Head of Years 7 and 8; Mathematics Coordinator, Years 7–9

EAL and English Teacher

Brighton Grammar School

Genazzano FCJ College


atie White is a committed educator with the ability to foster a high-performance learning environment. When Victoria pivoted to distance learning, she took a collaborative approach to driving the Effective Learner model for Brighton Grammar School as a benchmark for students learning both on site and from home. White is passionate about furthering her students’ academic growth. She has helped create first-class data analytics and processes to map the learning journeys of students and has overseen the development of a mathematics program that used research-based teaching and learning strategies to maximise the outcomes of students in Years 7–9. White is also committed to her students’ personal growth. She partners and liaises with students, staff and parents to ensure students get all the support they need and achieve the best outcomes. Her ability to build strong relationships, her understanding of good pastoral care and her ability to be empathetic have been recognised in her recent appointment as director of students in Years 7–12. As a Years 7–9 maths coordinator, White has developed other leaders within the department and has helped subject coordinators run their teams effectively. She has also written high-quality curricula while simultaneously mentoring other teachers with their curriculum writing.


race Hattingh is an integral member of Genazzano FCJ College who has engaged with all curriculum areas to ensure students, particularly those with English as an additional language (EAL) requirements, are supported and integrated throughout the college’s curriculum. Hattingh joined Genazzano in 2019 and has already made a significant impact with her comprehensive, future-focused and engaging EAL programs, as well as her numerous initiatives to promote optimal learning and growth for her students. She has actively contributed to Genazzano’s professional learning programs and to the success of the Year 9 Immersion and Science of Learning Cognizance programs. Her action research project, in which she produced videos for students to watch for homework, has produced astounding results in addressing the disparity in writing skills and the challenge of teaching English content to diverse learners. During the lockdowns, Hattingh facilitated exceptional online learning programs, often with students living overseas, and created specific pages on the LMS platform as a place for college staff to discover how to best support EAL students. A strong advocate of diversity and inclusion, Hattingh has also helped evolve the college’s EAL co-curricular program into a broad group called GenGlobal, with a designated space for intercultural understandings, diverse perspectives and global citizenship.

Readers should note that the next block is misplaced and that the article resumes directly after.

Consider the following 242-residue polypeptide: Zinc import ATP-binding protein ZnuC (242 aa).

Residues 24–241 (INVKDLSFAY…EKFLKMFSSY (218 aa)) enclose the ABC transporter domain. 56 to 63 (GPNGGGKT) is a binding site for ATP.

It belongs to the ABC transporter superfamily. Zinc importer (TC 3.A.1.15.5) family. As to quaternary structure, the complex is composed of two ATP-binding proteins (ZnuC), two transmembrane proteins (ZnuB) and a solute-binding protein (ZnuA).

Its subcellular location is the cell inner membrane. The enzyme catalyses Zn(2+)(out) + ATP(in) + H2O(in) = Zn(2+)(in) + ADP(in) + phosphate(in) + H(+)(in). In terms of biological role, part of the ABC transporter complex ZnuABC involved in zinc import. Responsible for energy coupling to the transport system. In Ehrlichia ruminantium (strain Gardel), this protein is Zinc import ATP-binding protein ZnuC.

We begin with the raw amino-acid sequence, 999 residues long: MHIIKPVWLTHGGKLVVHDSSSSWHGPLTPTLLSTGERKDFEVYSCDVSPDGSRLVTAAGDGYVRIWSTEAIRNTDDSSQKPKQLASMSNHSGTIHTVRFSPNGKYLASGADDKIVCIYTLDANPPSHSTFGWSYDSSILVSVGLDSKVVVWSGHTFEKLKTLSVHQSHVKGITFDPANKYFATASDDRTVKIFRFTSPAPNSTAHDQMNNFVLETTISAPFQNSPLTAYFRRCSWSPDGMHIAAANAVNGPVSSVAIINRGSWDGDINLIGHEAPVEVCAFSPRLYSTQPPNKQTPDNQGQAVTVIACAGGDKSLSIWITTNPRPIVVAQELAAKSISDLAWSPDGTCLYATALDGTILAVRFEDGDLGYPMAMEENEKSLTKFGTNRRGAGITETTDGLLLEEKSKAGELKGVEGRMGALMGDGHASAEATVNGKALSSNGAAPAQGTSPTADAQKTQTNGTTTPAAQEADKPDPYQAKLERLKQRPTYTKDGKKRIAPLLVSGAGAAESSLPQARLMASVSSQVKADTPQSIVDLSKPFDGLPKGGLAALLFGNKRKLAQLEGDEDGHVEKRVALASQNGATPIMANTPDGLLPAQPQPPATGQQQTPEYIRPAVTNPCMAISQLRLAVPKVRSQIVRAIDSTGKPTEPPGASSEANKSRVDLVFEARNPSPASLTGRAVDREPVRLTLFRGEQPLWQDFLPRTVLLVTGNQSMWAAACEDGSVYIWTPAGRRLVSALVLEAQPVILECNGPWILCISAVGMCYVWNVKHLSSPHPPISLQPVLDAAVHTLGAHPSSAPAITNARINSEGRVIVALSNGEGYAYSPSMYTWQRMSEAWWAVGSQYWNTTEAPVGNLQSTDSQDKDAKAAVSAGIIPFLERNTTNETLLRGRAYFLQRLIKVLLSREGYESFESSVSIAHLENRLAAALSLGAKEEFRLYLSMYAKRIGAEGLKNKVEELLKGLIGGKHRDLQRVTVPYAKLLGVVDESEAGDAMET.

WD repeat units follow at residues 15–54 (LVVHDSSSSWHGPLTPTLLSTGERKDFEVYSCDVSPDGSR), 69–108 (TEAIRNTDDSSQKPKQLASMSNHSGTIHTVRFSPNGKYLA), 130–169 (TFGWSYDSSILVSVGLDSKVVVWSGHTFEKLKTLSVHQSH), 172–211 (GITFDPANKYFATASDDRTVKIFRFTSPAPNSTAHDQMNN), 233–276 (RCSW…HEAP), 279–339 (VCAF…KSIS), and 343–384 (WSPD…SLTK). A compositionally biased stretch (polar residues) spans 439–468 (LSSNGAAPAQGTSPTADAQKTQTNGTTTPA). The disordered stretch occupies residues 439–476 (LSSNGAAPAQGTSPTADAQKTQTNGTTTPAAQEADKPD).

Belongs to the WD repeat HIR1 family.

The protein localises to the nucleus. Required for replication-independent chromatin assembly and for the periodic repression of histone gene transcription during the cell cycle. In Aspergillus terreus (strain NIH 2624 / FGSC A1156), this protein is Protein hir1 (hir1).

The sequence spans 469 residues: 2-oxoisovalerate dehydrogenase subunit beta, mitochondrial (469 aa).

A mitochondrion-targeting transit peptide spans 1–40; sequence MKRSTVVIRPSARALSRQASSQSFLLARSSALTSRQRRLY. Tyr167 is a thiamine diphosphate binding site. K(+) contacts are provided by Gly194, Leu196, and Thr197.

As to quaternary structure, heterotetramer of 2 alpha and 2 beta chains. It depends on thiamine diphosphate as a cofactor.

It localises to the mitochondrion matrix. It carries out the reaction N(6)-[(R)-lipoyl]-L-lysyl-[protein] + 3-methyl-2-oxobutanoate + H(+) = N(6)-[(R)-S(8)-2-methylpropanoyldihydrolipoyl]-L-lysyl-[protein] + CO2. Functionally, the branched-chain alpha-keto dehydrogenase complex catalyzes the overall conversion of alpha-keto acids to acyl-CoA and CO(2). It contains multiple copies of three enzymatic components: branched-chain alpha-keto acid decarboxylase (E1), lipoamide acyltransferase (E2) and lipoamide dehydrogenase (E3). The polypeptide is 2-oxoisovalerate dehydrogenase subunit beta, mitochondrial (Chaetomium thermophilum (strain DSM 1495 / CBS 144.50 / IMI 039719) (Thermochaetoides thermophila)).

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RISING STARS 2021 THE 2020 RISING STARS Amy Quilty Blue Haven Public School

Ben Peacock St Philip’s Christian College Cessnock

Clare Ellis Ballarat Clarendon College

Gabrielle Wilson Toorak College

ROSALEEN MAGUIRE Teacher St Patrick’s College Townsville


true professional with dedication, enthusiasm and a positive attitude to her work – this is how Rosaleen Maguire is regarded by her colleagues at St Patrick’s College Townsville. Maguire joined the College last January, and she has already demonstrated extraordinary motivation and a high level of involvement in all facets of the College, despite the challenges brought by COVID-19. She exemplified intentional leadership and innovation in spearheading the development of the junior English, Religion and Drama online modules during the Learning @ Home period, as well as when she helped students transition back into classroom learning. Maguire’s dedication was also reflected in her active participation and leadership of the College Running Club, the College Speech Night and the 2020 Book Week Performance. Her outstanding work, commitment and welcoming personality have been recognised in her recent appointment as Acting Head of House. Prior to coming to St Patrick’s College Townsville, Maguire spent four years inspiring students in Drama, English, Humanities, Dance and Chinese; directed a college musical; was a director and facilitator of the Performing Arts for rural students; and coached netball, rugby league, touch and AFL. In 2019, she received the John Bell Shakespeare Scholarship, which included a week-long professional development program in Sydney.



Grace Want Canterbury College

Joel Procter St Philip’s Christian College Cessnock

Kate Roberts Trinity Lutheran College

Katherine Barton Melbourne Girls Grammar School

Marie Bugge Loreto Normanhurst

Matthew Anderson Ormiston College

Natasha Vinod Toorak College